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[ri-kur-uh nt, -kuhr-] /rɪˈkɜr ənt, -ˈkʌr-/
that recurs; occurring or appearing again, especially repeatedly or periodically.
Anatomy. turned back so as to run in a reverse direction, as a nerve, artery, branch, etc.
Origin of recurrent
1590-1600; < Latin recurrent- (stem of recurrēns), present participle of recurrere to run back, equivalent to recurr(ere) (see recur) + -ent- -ent
Related forms
recurrently, adverb
unrecurrent, adjective
unrecurrently, adverb
1. repeated; persistent, intermittent. Unabridged
Based on the Random House Dictionary, © Random House, Inc. 2015.
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Examples from the web for recurrent
  • Symptoms vary depending on whether the outbreak is initial or recurrent.
  • The police have proven peculiarly inept at stemming sporadic but recurrent bouts of sectarian strife.
  • Curbing high gas prices with recurrent economic slumps is probably not the smartest of remedies.
  • Study casts new light on the brain mechanisms behind recurrent bouts of intense anxiety.
  • Most of the problems were found in on-the-job and recurrent training.
  • Three-quarters of the government budget goes toward recurrent expenditure, including salaries.
  • But it takes no account of depression that is recurrent and unrelated to life events.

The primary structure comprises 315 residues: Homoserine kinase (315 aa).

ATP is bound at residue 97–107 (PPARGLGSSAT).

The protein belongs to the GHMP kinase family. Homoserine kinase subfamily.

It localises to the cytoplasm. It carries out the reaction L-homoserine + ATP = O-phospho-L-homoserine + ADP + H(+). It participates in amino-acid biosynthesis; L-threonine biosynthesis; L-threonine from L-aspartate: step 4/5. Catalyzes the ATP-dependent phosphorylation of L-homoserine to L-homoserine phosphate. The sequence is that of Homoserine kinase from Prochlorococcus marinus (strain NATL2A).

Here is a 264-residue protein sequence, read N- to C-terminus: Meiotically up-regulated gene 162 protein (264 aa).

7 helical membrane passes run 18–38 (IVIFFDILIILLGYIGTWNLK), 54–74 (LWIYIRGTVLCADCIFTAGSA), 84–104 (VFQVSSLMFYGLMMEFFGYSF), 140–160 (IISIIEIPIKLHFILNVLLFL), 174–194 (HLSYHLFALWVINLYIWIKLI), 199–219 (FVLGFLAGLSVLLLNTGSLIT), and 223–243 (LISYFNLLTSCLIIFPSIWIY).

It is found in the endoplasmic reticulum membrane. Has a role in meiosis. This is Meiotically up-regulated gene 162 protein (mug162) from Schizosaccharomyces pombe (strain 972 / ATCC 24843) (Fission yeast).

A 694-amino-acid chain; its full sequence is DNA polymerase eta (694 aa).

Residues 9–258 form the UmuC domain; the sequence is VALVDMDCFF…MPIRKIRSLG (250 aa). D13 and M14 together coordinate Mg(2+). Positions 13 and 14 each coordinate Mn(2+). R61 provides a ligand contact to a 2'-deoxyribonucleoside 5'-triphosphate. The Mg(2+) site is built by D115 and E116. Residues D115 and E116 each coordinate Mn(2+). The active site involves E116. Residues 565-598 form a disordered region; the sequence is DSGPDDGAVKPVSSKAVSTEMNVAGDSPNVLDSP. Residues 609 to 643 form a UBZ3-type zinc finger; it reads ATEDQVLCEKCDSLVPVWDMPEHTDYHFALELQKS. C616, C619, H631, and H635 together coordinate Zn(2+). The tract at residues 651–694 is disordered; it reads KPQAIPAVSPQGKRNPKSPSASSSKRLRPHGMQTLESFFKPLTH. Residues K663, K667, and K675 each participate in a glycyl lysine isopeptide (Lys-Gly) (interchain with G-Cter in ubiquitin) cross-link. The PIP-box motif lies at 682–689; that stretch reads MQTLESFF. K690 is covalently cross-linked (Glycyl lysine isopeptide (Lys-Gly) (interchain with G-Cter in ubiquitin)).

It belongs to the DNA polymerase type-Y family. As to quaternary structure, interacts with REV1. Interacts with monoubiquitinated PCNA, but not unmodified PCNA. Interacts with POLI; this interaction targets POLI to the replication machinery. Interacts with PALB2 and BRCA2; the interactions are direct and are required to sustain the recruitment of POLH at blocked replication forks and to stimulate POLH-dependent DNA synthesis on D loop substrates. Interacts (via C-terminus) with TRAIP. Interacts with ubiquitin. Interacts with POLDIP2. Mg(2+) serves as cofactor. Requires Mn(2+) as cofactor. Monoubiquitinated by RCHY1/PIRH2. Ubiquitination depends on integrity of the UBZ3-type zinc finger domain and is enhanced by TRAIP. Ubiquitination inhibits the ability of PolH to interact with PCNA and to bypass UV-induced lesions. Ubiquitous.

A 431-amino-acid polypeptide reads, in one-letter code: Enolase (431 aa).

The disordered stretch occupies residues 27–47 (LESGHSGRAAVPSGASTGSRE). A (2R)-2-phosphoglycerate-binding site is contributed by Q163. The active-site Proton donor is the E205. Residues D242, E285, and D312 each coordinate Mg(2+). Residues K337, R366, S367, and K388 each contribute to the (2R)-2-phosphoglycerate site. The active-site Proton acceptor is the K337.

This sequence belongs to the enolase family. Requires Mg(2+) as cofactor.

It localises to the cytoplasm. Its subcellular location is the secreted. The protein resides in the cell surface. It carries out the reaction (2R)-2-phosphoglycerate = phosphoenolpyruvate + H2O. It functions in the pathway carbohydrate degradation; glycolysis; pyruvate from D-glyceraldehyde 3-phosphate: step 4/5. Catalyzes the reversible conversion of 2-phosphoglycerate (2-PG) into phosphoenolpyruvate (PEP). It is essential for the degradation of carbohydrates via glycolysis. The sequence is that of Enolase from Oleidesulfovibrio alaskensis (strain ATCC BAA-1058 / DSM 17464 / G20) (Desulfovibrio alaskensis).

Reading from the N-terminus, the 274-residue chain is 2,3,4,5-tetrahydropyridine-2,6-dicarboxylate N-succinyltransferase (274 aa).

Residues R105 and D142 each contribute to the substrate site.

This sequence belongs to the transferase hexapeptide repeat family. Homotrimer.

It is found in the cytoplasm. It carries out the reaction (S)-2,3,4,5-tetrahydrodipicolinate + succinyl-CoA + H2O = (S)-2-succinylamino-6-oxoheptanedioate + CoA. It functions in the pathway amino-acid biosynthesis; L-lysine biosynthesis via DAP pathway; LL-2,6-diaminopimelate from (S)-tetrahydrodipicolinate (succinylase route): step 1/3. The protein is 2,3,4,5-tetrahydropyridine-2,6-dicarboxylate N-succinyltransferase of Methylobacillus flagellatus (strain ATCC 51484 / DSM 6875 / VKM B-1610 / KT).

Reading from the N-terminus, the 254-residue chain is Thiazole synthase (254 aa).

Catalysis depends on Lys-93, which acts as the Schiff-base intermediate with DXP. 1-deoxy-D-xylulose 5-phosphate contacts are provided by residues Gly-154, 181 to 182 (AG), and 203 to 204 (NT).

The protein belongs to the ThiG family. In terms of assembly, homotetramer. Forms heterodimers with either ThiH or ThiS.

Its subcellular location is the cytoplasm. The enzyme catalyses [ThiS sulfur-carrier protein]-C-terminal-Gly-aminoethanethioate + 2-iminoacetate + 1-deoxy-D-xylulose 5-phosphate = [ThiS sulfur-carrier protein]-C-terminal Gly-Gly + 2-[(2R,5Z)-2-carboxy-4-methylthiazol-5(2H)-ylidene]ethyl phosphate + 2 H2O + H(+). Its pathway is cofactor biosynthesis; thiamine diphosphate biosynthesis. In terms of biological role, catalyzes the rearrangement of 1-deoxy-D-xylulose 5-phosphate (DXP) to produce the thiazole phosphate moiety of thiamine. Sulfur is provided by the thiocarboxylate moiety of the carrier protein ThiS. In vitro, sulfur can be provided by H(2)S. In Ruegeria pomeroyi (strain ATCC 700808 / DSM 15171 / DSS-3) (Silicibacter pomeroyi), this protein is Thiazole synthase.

• Deep economic upheavals are infrequent but recurrent.
  • These sort of mistake are recurrent and really ludicrous and should be pointed out as such.
  • The payoff would be recovering desert land for agriculture and ending the recurrent food insecurity in that area.
British Dictionary definitions for recurrent


happening or tending to happen again or repeatedly
(anatomy) (of certain nerves, branches of vessels, etc) turning back, so as to run in the opposite direction
Derived Forms
recurrently, adverb
recurrence, noun
Collins English Dictionary - Complete & Unabridged 2012 Digital Edition
© William Collins Sons & Co. Ltd. 1979, 1986 © HarperCollins
Publishers 1998, 2000, 2003, 2005, 2006, 2007, 2009, 2012
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Word Origin and History for recurrent

1610s, from Middle French recurrent (16c.) and directly from Latin recurrentem (nominative recurrens), present participle of recurrere "run back, hasten back, return" (see recur). From 1590s as a noun ("recurrent muscle").

Online Etymology Dictionary, © 2010 Douglas Harper
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recurrent in Medicine

recurrent re·cur·rent (rĭ-kûr'ənt, -kŭr'-)

  1. Occurring or appearing again or repeatedly.

  2. Turning in a reverse direction. Used of blood vessels and nerves.

The American Heritage® Stedman's Medical Dictionary
Copyright © 2002, 2001, 1995 by Houghton Mifflin Company. Published by Houghton Mifflin Company.
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